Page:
Last week, I was flying across the country with Tate. He is 8 months old. And including our layovers, we had over 11 hours of travel time one way. Needless to say, I had a ton of anxiety about this. Not because Tate is not a good traveler. In fact, he is fantastic. But rather because I do think it is unrealistic for a mother, however bias she is, and however perfect her child may be, to delude herself into thinking that an 8 month old is going to successfully sit still on her lap on a plane without wailing, writhing, or otherwise disturbing fellow travelers. This was also the first time I was flying alone with Tate, so I was going to have to endure all the glares on my own. My anxiety about this kept me up at nights. Would Tate behave? What would I do if I got a middle seat? Where does one even change a diaper on a plane? And what if he just completely lost it? I considered many options. Unnecessary cold medicine. A little rum in his bottle. Chickening out and not taking him at all. Obviously, all of these seemed ridiculous. So ultimately, I decided on the Wailing Baby Survival Kit. And I have to tell you: it was a huge hit.
Here's what I did. I created a note that said the following:
"Sigh. Just your luck. Of course you would be sitting next to the 8 month old on the plane. Don't worry, we understand. We remember the feeling of dread well. Only now it has been replaced with a gripping fear that our baby will be that baby- the one making you absolutely miserable no matter how we try to placate him. Which brings us to this: the Wailing Baby Survival Kit. Although our fingers (and toes) are crossed in hopes that our baby won't be the wailing baby, we figure it can't hurt to provide you with all the necessities (and non-necessities) you could need just in case. Necessities include earplugs, Tylenol, and chocolate. Non-necessities include snacks for sustenance, crossword puzzles, and (should the situation become really dire), the alcoholic beverage of your choice, on us. In a nutshell- thanks for your patience. We hope we won't need it. The Holmboe Family"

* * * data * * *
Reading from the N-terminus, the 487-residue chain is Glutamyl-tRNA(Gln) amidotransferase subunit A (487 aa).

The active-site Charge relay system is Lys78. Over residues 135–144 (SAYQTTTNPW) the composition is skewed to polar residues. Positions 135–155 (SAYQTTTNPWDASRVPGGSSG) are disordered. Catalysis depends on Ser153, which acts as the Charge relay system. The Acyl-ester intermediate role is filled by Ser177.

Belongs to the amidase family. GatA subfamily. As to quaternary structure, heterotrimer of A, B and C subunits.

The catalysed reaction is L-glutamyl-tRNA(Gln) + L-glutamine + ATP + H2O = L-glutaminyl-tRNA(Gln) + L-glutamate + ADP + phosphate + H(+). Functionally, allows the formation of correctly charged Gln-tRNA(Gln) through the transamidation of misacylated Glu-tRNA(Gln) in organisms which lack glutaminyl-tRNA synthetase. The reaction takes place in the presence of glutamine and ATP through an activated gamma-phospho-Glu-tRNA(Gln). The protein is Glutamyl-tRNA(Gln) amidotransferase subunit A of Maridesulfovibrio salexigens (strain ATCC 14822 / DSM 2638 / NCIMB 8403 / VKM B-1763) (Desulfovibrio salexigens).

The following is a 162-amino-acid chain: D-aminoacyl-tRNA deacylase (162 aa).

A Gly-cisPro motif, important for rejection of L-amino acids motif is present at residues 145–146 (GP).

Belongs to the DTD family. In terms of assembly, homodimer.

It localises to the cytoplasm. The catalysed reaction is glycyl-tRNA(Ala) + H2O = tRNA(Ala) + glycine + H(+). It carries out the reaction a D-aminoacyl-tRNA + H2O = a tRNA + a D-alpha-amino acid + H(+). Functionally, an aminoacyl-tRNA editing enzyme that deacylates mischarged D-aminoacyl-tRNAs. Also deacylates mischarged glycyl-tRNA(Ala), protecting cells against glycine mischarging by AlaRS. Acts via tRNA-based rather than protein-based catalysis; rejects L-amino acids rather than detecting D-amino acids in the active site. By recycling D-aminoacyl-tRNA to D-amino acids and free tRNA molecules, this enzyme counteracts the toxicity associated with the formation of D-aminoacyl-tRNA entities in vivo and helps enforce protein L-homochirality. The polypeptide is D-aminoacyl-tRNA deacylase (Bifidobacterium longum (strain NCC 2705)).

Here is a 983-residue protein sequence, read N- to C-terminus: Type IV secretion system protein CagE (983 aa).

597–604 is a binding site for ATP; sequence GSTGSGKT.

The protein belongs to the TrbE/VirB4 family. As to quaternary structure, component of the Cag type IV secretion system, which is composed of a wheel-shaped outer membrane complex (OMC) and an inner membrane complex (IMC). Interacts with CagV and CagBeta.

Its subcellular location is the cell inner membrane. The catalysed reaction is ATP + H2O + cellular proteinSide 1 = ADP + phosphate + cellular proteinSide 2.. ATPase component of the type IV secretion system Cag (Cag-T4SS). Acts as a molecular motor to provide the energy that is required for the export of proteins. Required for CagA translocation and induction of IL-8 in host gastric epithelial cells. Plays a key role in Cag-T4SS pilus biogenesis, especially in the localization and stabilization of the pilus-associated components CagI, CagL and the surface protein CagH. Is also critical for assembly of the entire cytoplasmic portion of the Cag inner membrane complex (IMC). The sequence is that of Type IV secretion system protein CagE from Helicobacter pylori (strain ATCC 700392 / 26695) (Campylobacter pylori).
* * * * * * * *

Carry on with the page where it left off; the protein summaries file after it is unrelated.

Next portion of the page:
And then I attached it to a glassine bag filled with earplugs, Tylenol, dark chocolate, a Clif bar, crossword puzzle, some hand lotion, mints, and other general goodies.
I placed each Wailing Baby Survival Kit on the seats of the two people sitting next to and/or closest to me on the plane. Of course, Tate did not act up, but the goodwill that the kits created were such that, had he been crying his little lungs out, I think the people next to me would have nodded in understanding while eating Dove chocolate and generally feeling good about the world. Truly, people, the fellow passengers loved them. I think I will do it from now on.
With a few small changes. First, I think I would transition to a small box. The bags got crumpled through the check-in process, and didn't look quite as cute. And then the note could be flat, preventing it from getting wrinkled. But even with these small kinks, this has to be one of the best ideas I have ever had.